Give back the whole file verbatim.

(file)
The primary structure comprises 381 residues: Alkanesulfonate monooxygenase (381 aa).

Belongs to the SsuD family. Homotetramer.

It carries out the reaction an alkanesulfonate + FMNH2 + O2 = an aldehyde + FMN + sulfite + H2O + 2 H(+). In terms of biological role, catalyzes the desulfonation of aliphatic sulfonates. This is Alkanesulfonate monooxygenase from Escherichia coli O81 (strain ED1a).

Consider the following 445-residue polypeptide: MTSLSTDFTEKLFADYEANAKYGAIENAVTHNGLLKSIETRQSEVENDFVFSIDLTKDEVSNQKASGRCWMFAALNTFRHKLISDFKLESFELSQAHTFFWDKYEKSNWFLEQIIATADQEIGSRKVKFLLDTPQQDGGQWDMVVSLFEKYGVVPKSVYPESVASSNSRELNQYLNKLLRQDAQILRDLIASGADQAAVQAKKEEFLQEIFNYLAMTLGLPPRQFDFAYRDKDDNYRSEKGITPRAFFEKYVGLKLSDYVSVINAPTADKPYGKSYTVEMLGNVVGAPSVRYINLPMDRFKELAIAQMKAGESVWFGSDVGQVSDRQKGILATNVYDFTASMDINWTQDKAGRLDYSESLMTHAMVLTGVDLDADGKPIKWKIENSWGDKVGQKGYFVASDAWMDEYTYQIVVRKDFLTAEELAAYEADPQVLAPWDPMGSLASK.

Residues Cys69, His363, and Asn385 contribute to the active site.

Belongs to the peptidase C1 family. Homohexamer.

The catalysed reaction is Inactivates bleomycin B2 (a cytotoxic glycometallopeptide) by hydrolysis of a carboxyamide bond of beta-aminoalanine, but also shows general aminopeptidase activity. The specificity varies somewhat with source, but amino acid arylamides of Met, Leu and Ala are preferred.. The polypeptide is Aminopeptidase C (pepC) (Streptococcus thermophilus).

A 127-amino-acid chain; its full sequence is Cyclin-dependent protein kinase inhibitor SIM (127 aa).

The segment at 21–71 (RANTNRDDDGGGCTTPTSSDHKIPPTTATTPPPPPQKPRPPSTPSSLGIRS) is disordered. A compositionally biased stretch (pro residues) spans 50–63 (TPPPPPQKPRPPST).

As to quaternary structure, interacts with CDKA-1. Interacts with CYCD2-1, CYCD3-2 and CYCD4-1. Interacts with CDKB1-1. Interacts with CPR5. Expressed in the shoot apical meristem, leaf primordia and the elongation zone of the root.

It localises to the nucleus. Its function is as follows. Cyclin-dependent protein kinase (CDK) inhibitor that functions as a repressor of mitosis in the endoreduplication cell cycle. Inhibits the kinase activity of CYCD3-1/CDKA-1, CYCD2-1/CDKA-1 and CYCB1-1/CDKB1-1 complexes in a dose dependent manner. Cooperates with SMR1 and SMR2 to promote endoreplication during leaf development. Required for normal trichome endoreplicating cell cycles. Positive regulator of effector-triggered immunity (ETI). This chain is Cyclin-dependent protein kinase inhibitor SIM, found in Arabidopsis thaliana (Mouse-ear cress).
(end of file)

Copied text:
The primary structure comprises 381 residues: Alkanesulfonate monooxygenase (381 aa).

Belongs to the SsuD family. Homotetramer.

It carries out the reaction an alkanesulfonate + FMNH2 + O2 = an aldehyde + FMN + sulfite + H2O + 2 H(+). In terms of biological role, catalyzes the desulfonation of aliphatic sulfonates. This is Alkanesulfonate monooxygenase from Escherichia coli O81 (strain ED1a).

Consider the following 445-residue polypeptide: MTSLSTDFTEKLFADYEANAKYGAIENAVTHNGLLKSIETRQSEVENDFVFSIDLTKDEVSNQKASGRCWMFAALNTFRHKLISDFKLESFELSQAHTFFWDKYEKSNWFLEQIIATADQEIGSRKVKFLLDTPQQDGGQWDMVVSLFEKYGVVPKSVYPESVASSNSRELNQYLNKLLRQDAQILRDLIASGADQAAVQAKKEEFLQEIFNYLAMTLGLPPRQFDFAYRDKDDNYRSEKGITPRAFFEKYVGLKLSDYVSVINAPTADKPYGKSYTVEMLGNVVGAPSVRYINLPMDRFKELAIAQMKAGESVWFGSDVGQVSDRQKGILATNVYDFTASMDINWTQDKAGRLDYSESLMTHAMVLTGVDLDADGKPIKWKIENSWGDKVGQKGYFVASDAWMDEYTYQIVVRKDFLTAEELAAYEADPQVLAPWDPMGSLASK.

Residues Cys69, His363, and Asn385 contribute to the active site.

Belongs to the peptidase C1 family. Homohexamer.

The catalysed reaction is Inactivates bleomycin B2 (a cytotoxic glycometallopeptide) by hydrolysis of a carboxyamide bond of beta-aminoalanine, but also shows general aminopeptidase activity. The specificity varies somewhat with source, but amino acid arylamides of Met, Leu and Ala are preferred.. The polypeptide is Aminopeptidase C (pepC) (Streptococcus thermophilus).

A 127-amino-acid chain; its full sequence is Cyclin-dependent protein kinase inhibitor SIM (127 aa).

The segment at 21–71 (RANTNRDDDGGGCTTPTSSDHKIPPTTATTPPPPPQKPRPPSTPSSLGIRS) is disordered. A compositionally biased stretch (pro residues) spans 50–63 (TPPPPPQKPRPPST).

As to quaternary structure, interacts with CDKA-1. Interacts with CYCD2-1, CYCD3-2 and CYCD4-1. Interacts with CDKB1-1. Interacts with CPR5. Expressed in the shoot apical meristem, leaf primordia and the elongation zone of the root.

It localises to the nucleus. Its function is as follows. Cyclin-dependent protein kinase (CDK) inhibitor that functions as a repressor of mitosis in the endoreduplication cell cycle. Inhibits the kinase activity of CYCD3-1/CDKA-1, CYCD2-1/CDKA-1 and CYCB1-1/CDKB1-1 complexes in a dose dependent manner. Cooperates with SMR1 and SMR2 to promote endoreplication during leaf development. Required for normal trichome endoreplicating cell cycles. Positive regulator of effector-triggered immunity (ETI). This chain is Cyclin-dependent protein kinase inhibitor SIM, found in Arabidopsis thaliana (Mouse-ear cress).